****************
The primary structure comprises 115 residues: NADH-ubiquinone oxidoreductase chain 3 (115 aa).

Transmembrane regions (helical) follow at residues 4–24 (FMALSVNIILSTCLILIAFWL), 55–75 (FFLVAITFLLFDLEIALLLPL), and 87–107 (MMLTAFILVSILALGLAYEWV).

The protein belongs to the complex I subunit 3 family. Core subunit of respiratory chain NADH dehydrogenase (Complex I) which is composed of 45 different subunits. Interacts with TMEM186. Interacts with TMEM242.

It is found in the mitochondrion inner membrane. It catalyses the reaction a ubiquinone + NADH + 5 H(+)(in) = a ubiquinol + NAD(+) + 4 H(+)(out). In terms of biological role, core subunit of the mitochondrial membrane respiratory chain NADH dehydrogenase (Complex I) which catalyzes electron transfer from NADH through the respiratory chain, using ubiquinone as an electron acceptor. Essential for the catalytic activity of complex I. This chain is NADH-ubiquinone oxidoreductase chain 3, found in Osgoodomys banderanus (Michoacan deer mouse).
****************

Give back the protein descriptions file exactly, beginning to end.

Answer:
The primary structure comprises 115 residues: NADH-ubiquinone oxidoreductase chain 3 (115 aa).

Transmembrane regions (helical) follow at residues 4–24 (FMALSVNIILSTCLILIAFWL), 55–75 (FFLVAITFLLFDLEIALLLPL), and 87–107 (MMLTAFILVSILALGLAYEWV).

The protein belongs to the complex I subunit 3 family. Core subunit of respiratory chain NADH dehydrogenase (Complex I) which is composed of 45 different subunits. Interacts with TMEM186. Interacts with TMEM242.

It is found in the mitochondrion inner membrane. It catalyses the reaction a ubiquinone + NADH + 5 H(+)(in) = a ubiquinol + NAD(+) + 4 H(+)(out). In terms of biological role, core subunit of the mitochondrial membrane respiratory chain NADH dehydrogenase (Complex I) which catalyzes electron transfer from NADH through the respiratory chain, using ubiquinone as an electron acceptor. Essential for the catalytic activity of complex I. This chain is NADH-ubiquinone oxidoreductase chain 3, found in Osgoodomys banderanus (Michoacan deer mouse).